Although they’ve played a significant hand in the re-popularising of progressive rock, such aspirations couldn’t have seemed more distant when a trio of Berklee School Of Music students – guitarist John Petrucci, bassist John Myung and drummer Mike Portnoy – formed the band Majesty in 1985. Mötley Crüe’s big-haired metal was strictly the order of the day, and swearing allegiance to a form of music so prehistoric would hardly make the group chick magnets.
“We were serious musicians, and that type of player is always drawn to progressive music – even though the genre was at its lowest ebb,” states Portnoy. “The only traces that could be found back then came from England; bands like Marillion, It Bites and IQ. But as much as we loved Yes and Rush, we equally admired Iron Maiden and Metallica.”
Forced to drop the name of Majesty, Dream Theater received positive reviews for their debut album, 1989’s When Dream And Day Unite. “Our recording budget was miniscule,” chuckles Portnoy at the memory. “We probably spent more in Starbucks whilst making our current album, but …Dream And Day… taught us lots of important lessons about making music and how the industry worked.”
Among them was the value of presentation. Vocalist Charlie Dominici was ousted by James LaBrie for Images And Words, the three-year germination of which almost tore the group apart. There were bitter rows with David Prater, the producer assigned to them by new label Atco. “Dealing with that asshole was tortuous,” seethes Portnoy. “He’s one of my least favourite human beings on the planet.”
And yet, a surprise hit in Pull Me Under threw Dream Theater a commercial lifeline. Contrary to popular expectation, far from spurning the band’s unabashed displays of musical proficiency, a super-devoted strain of fan actively embraced them. Atco was later absorbed into Atlantic Records, and the quintet found themselves subject to the whims of executives that neither understood nor cared about them. “We almost caved in under the pressure of making Falling Into Infinity,” volunteers Portnoy of their fourth album, issued in 1997 (the third, Awake, came out in 1994). “A revolving door of staff viewed us as one-hit wonders. They even made us work with [Bon Jovi/Aerosmith collaborator] Desmond Child, which we vehemently opposed.”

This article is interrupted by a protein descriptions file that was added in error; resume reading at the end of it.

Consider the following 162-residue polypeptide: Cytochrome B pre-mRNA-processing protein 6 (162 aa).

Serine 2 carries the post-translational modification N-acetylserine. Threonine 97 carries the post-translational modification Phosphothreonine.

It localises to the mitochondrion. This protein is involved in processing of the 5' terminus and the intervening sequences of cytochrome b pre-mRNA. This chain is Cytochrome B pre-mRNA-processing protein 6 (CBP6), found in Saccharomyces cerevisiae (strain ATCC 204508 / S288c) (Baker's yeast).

Some housekeeping was urgently required, and Atlantic were ordered to back off or let them go. Already the group’s unofficial leaders, Portnoy and Petrucci grasped control of the creative process, informing the label that from now on they would only hear the music once it was completed. Sales of around half-a-million of each record helped to seal the deal.
“Atlantic realised that with the size of our fan-base, they had a good thing going,” explains Portnoy, who also entered Alcoholics Anonymous at around this point. “They got out of the cash-cow’s way, and it was a turning point on every level.”
Joined by Julliard-schooled keyboard wizard Jordan Rudess for Metropolis Pt 2: Scenes From A Memory in 1999, a career-saving concept piece about a man who, under regressive hypnosis, learns that in a previous life he was a woman who’d been brutally murdered, their line-up has remained consistent ever since.